Women climbers led by Bachendri Pal carry 25 kg of rations each for the affected
Putting their skills to the best use, legendary mountaineer Bachendri Pal and her team of women climbers are trekking everyday to remote villages in flood-hit Garhwal Himalayas. Each carrying at least 25 kg of rations in backpacks, they have so far supplied relief materials in over a dozen villages where even Army or paramilitary personnel failed to reach.
Ms. Pal, first Indian women to have scaled Mount Everest, is accompanied by Premlata Agrawal, a Jamshedpur-based homemaker who became the oldest Indian woman to have scaled the world’s tallest peak at the age of 48 in 2011, and eight other mountaineers. For the past 10 days, every morning they have collected relief materials at the makeshift helipad at Maneri before Uttarkashi and made long their long trek.
“There are several villages that are completely cut off either by landslides or due to washing away of bridges and roads. To reach some of these villages, we have to trek 10-15 km from the last road head…no one from the State administration has reached these villages for relief,” Ms. Pal told The Hindu on the phone from Uttarkashi.
As the magnitude of the disaster became clear by June 20, Ms. Pal, along with her team, flew into to Dehradun from Jamshedpur, where she heads the Tata Steel Adventure Foundation (TASF). “In the next few days we conducted a basic survey on the kind of relief work needed in these villages…we then started getting supplies of essentials dropped at Maneri.”
Narrating her first trek to Pilang in Uttarkashi, now about 18 km from the last road head, Ms. Pal said, “The villagers were so emotional at our presence that they started hugging us. There joy was not about getting supplies, they were overwhelmed that someone had come to see them after the disaster … It actually gave them some self-confidence that people are there to help them. The scene there was horrifying as most of the houses in the village had suffered damage and their fields and livestock were washed away by floods.”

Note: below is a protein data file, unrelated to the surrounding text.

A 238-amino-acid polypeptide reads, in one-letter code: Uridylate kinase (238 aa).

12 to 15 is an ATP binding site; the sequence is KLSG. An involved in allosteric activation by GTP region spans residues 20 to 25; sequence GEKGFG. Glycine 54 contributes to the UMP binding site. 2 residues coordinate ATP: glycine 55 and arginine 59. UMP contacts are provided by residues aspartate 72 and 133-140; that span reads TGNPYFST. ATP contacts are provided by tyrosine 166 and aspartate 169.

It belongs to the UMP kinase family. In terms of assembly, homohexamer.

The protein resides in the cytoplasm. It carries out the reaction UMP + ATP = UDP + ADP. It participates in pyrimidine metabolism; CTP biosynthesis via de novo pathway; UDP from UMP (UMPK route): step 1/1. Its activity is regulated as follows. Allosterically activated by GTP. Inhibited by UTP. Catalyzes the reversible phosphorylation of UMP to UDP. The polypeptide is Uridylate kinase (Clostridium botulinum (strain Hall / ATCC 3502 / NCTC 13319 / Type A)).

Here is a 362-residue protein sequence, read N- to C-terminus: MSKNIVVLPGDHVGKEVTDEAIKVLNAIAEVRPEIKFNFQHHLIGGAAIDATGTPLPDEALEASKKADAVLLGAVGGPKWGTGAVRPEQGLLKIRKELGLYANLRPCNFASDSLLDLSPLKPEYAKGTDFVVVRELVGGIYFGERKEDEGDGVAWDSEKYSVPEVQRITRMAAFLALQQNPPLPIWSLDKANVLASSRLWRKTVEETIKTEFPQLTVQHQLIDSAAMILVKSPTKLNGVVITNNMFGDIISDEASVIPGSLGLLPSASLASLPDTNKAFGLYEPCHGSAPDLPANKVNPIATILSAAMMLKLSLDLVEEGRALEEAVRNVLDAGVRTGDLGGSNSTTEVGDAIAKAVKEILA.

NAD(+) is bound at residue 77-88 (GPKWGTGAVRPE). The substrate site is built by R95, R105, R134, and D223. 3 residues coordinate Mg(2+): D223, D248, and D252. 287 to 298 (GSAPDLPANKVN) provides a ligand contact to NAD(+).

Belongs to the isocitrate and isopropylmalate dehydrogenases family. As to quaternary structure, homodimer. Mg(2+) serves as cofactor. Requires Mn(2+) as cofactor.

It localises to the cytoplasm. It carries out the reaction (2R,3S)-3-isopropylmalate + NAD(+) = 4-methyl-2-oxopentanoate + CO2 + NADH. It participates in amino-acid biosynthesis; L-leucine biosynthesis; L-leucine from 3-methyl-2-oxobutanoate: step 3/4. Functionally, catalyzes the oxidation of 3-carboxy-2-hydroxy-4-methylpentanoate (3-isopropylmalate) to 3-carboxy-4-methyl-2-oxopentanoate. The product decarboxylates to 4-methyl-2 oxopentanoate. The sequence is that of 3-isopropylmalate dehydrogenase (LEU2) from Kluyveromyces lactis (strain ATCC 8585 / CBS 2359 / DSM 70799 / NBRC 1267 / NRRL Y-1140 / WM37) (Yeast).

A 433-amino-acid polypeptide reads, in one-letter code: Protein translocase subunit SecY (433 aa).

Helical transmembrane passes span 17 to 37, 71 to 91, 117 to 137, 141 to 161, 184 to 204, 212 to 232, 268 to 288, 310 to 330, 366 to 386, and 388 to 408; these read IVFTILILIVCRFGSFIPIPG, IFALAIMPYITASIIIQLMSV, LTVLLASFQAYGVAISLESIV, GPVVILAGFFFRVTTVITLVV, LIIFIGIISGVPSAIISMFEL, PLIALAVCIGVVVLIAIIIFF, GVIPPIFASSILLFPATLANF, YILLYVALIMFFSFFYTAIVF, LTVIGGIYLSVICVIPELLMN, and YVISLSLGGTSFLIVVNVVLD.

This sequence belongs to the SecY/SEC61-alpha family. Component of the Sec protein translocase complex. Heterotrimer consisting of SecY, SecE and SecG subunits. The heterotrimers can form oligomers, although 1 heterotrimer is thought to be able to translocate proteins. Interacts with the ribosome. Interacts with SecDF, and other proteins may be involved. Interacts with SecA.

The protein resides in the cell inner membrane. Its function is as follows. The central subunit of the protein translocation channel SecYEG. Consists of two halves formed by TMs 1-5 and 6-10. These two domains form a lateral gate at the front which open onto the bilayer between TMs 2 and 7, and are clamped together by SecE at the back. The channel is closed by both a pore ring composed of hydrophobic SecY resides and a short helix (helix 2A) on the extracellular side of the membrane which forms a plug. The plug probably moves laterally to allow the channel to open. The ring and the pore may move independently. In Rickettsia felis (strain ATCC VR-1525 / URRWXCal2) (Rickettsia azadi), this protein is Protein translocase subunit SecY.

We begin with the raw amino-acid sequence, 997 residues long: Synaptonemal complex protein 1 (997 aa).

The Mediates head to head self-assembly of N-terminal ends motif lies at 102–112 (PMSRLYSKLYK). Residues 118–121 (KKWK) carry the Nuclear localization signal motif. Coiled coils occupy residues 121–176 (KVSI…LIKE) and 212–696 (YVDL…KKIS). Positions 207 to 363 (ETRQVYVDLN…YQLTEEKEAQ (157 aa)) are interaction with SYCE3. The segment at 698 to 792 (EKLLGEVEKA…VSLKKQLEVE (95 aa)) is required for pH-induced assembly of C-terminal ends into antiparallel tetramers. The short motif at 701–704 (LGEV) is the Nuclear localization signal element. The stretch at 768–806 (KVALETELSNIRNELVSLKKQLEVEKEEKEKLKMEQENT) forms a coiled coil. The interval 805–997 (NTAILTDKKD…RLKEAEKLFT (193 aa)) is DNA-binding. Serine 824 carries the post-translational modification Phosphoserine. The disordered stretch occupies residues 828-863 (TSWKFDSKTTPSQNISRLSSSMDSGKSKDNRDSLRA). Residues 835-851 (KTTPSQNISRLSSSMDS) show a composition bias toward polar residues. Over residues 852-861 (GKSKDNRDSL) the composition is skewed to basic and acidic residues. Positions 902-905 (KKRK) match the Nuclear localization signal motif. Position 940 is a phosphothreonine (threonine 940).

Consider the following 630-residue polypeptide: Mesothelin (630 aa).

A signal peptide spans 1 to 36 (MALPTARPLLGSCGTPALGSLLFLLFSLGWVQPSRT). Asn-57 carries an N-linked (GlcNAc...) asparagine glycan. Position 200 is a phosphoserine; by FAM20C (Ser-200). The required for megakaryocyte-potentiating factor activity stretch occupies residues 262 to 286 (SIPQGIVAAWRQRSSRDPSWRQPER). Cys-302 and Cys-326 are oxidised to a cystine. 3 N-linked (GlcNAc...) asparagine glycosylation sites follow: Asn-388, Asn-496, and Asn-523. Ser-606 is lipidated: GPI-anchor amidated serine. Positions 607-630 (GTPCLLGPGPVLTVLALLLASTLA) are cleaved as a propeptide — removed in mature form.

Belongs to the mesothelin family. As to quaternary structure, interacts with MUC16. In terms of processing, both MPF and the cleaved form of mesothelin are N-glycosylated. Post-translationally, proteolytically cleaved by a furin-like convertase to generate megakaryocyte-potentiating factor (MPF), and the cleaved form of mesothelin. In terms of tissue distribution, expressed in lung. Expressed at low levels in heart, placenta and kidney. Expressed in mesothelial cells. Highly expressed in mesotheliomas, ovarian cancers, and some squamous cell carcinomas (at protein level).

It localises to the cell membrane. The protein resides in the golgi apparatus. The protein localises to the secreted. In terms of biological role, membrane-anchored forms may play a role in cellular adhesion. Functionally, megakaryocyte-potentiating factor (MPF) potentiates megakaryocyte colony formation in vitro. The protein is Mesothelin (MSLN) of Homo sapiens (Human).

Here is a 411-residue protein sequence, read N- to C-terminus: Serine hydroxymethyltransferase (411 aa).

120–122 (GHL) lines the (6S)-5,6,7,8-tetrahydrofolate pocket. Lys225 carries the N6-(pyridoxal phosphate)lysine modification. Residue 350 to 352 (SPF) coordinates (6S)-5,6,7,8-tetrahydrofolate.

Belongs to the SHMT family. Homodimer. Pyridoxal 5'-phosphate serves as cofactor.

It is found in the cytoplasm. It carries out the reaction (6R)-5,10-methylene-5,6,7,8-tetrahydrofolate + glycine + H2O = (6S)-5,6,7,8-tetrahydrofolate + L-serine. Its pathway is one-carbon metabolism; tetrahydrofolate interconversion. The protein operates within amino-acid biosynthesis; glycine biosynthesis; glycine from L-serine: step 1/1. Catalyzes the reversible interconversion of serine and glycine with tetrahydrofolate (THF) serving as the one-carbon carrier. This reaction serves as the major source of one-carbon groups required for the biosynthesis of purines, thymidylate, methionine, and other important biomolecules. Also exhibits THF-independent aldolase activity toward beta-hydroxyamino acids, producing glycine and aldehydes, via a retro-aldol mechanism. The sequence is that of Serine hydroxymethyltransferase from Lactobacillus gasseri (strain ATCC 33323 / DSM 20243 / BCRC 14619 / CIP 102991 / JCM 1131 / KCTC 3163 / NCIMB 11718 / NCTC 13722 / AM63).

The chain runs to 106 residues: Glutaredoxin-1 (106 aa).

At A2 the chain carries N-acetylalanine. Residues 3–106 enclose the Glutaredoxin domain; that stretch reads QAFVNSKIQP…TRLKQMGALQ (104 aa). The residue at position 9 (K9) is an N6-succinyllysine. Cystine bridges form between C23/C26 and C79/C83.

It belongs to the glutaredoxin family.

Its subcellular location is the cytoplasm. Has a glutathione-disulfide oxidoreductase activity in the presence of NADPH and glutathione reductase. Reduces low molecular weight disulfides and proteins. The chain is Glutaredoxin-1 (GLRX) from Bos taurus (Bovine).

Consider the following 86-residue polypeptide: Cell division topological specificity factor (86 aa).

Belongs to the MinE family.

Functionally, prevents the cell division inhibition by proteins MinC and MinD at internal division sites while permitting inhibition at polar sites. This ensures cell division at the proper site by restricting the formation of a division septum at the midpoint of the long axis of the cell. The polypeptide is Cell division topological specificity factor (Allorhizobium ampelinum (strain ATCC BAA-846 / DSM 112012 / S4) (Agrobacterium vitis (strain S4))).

Ms. Pal, who still climbs mountains like a teenager despite her touching 60, has led her team to Kamer, Attani, Shayaba, Bhayana, Lanthura, Sasra, Jadau, Devsari and Bhatwari, among a dozen villages. “Apart from distributing 20-kg packets containing rice, wheat flour, pulses, salt, sugar, milk powder, tea, spices and other essentials enough for a small family for over a month, we have given blankets, solar lamps, small tents and water purifiers (all donated by the Tata Relief Committee)…These basics will help them sustain till help from the administration reaches them.”
Describing the plight of the villagers, she said they were scared of rain as a heavy downpour was forecast in the region for the next few days. This would make it more difficult for the administration to reach them. “The State government should now focus on these affected villagers,” said Ms. Pal, who herself hails from Uttarkashi.
Ms. Premlata Agrawal, Jamshedpur-based homemaker, said she had returned to Uttarakhand to pay her debt. “Hills have given me so much…it is time to give back. This is the time when we can use our trekking and climbing skills to help those in need.”